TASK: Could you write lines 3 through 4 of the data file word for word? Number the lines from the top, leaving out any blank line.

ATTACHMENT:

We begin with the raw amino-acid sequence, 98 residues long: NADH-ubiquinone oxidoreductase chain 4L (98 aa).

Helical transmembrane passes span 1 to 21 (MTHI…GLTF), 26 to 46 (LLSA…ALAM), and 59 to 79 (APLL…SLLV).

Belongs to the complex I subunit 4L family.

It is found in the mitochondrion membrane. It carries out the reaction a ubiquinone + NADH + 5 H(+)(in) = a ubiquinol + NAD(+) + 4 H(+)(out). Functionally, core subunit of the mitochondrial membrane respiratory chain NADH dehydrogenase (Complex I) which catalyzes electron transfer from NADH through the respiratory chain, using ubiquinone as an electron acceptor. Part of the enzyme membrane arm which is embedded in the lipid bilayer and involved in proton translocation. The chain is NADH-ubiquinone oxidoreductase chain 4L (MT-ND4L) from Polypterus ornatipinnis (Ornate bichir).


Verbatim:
Belongs to the complex I subunit 4L family.

It is found in the mitochondrion membrane. It carries out the reaction a ubiquinone + NADH + 5 H(+)(in) = a ubiquinol + NAD(+) + 4 H(+)(out). Functionally, core subunit of the mitochondrial membrane respiratory chain NADH dehydrogenase (Complex I) which catalyzes electron transfer from NADH through the respiratory chain, using ubiquinone as an electron acceptor. Part of the enzyme membrane arm which is embedded in the lipid bilayer and involved in proton translocation. The chain is NADH-ubiquinone oxidoreductase chain 4L (MT-ND4L) from Polypterus ornatipinnis (Ornate bichir).